IT directors dealing with the former International Network Services (INS), bought by networking equipment maker Lucent in October 1999, should be wary of the network equipment maker's plan to sell off the division, Gartner has warned.
"Whoever buys this unit is likely to improve its future, since it will likely better fit the buyer's strategic plans than Lucent's," said Jay Pultz, an analyst at Gartner. "However, enterprises should watch out that the buyer is 'equipment neutral'."
"When the former INS was part of Lucent this was an issue," he added. "It was difficult to plan, design and implement, say, a Cisco-based system for a customer. Enterprises will be best served if whoever buys the unit isn't beholden to any one equipment manufacturer."
Gartner believes that possible buyers for the unit include equipment vendors such as Avaya Communications, systems integrators such as EDS and network service providers.
Financial buyers could also be interested in turning the unit into a vendor-neutral company, the analyst predicted.
Lucent has been beset by huge losses this year: some $4.7bn to date on revenues of $5bn to $6bn per quarter. It has announced plans to axe around 45,000 staff as it looks to return to profitability in 2002.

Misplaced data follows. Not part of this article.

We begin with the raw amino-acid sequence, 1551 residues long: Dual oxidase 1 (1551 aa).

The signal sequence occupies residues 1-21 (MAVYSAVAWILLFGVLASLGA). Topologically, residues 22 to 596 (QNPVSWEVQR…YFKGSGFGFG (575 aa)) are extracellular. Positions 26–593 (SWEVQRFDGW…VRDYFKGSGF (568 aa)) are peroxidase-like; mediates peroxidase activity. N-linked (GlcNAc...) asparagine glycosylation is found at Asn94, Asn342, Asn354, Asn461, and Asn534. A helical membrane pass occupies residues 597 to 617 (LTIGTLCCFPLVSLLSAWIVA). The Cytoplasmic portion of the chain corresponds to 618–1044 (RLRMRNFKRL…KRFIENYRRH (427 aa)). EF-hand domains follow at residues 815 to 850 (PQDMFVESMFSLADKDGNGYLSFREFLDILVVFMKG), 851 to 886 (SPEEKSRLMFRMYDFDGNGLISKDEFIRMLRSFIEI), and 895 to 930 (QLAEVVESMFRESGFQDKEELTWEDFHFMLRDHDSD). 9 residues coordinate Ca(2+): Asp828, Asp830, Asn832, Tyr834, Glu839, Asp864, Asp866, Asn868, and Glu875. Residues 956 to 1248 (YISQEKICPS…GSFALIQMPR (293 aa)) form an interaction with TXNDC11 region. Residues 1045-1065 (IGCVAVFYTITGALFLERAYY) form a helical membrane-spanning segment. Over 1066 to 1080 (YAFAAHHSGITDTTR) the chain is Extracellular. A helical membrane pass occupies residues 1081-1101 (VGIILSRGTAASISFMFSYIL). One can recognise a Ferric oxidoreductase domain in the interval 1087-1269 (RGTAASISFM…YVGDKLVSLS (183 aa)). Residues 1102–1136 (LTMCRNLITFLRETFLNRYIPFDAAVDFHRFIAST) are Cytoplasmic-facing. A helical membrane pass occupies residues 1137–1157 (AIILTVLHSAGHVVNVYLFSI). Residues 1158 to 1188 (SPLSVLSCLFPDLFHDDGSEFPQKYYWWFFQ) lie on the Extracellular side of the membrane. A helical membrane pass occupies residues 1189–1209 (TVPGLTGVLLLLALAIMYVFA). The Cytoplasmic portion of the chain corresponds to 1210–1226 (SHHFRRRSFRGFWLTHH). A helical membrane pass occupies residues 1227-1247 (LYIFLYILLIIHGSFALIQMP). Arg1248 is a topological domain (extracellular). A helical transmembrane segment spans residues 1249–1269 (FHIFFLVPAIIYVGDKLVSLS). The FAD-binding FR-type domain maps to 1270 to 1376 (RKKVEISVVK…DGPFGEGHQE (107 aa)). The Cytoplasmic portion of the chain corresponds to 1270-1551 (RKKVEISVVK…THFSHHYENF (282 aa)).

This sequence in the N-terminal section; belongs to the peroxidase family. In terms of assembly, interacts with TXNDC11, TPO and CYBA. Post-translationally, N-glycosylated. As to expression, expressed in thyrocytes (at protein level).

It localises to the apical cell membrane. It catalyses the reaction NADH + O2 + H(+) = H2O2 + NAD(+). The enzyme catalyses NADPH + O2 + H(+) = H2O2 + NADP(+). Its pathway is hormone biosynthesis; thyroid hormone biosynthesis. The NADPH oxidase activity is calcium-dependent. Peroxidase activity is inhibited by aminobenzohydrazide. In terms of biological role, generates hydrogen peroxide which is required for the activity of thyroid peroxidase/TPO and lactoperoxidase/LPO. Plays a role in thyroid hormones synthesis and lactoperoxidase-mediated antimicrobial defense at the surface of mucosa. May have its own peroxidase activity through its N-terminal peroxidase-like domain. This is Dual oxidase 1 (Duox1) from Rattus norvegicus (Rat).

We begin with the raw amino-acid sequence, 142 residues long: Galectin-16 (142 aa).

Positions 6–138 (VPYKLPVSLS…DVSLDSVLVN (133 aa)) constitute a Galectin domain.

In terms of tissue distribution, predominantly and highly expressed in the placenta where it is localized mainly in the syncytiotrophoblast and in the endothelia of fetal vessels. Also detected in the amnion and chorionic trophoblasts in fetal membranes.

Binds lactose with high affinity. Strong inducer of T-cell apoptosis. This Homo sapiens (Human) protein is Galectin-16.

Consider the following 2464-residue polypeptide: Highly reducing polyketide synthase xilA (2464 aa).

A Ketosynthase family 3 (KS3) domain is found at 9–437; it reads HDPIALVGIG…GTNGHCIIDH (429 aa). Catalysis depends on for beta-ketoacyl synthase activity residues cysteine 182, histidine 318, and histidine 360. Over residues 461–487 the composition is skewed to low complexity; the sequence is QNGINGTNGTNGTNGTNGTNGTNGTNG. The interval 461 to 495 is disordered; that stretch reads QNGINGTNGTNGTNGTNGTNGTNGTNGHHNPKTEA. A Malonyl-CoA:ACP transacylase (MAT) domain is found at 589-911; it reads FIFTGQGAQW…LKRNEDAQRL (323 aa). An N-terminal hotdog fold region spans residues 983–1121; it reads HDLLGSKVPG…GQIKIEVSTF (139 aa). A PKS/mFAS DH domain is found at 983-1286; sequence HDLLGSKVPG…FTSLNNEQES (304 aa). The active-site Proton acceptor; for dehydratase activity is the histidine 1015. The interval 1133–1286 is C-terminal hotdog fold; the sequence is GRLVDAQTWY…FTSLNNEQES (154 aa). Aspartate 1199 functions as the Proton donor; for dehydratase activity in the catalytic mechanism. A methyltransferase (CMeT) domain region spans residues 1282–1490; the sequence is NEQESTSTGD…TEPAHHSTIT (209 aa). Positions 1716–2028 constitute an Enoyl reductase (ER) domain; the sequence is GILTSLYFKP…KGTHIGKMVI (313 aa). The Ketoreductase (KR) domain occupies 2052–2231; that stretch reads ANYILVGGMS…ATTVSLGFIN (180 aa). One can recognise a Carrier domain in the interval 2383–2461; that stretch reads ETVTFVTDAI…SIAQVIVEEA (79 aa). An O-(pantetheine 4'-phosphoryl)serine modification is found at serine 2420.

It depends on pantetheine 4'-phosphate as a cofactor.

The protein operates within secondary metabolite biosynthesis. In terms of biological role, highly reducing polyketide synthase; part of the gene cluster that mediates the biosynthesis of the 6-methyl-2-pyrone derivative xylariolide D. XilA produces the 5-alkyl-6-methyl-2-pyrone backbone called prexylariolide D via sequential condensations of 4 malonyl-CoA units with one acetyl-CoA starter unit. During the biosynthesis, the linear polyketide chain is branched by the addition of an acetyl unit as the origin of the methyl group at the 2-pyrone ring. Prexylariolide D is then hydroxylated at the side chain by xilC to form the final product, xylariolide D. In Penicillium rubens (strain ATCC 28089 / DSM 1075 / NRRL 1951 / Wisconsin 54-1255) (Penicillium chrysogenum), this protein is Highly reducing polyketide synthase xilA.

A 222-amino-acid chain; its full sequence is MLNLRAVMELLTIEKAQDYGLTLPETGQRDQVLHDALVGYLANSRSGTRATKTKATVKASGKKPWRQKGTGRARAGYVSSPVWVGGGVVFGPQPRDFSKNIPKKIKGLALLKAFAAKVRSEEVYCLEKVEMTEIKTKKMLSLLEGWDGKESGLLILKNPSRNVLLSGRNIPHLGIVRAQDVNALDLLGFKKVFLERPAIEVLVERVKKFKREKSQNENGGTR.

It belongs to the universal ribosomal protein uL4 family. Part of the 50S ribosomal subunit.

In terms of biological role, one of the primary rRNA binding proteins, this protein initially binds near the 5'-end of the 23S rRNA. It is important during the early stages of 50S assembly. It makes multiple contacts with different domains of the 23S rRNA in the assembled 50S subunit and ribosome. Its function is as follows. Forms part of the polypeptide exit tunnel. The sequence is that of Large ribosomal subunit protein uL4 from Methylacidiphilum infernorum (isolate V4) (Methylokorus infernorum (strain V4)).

The firm wants to raise cash by selling off the small corporate segment of its worldwide business services, largely made up of the former INS.
But Pultz warned that potential design and implementation problems were not the only reasons to watch Lucent's sale plans closely. "Enterprises using the services of the former INS should be wary; this will be the second ownership change in three years," he said.
"The unit's enterprise customers should review their needs," he added. "Most of the unit's engagements are on a time and materials basis and can be ended by the customer on short notice for any reason, but customers with non-cancellable contracts should be prepared to invoke change-of-ownership clauses if necessary. Enterprises without such clauses should try to add them."
Keith Humphreys, an analyst at EuroLAN Research, pointed out that many of Lucent's problems have been caused by its dedicated service provider focus.
"Avaya has tremendously outperformed Lucent Technology ... since it spun out from Lucent Enterprise Business Systems Group a year ago," he said. "Lucent has stayed firmly focused on service providers and has lost out big time because of this strategy."
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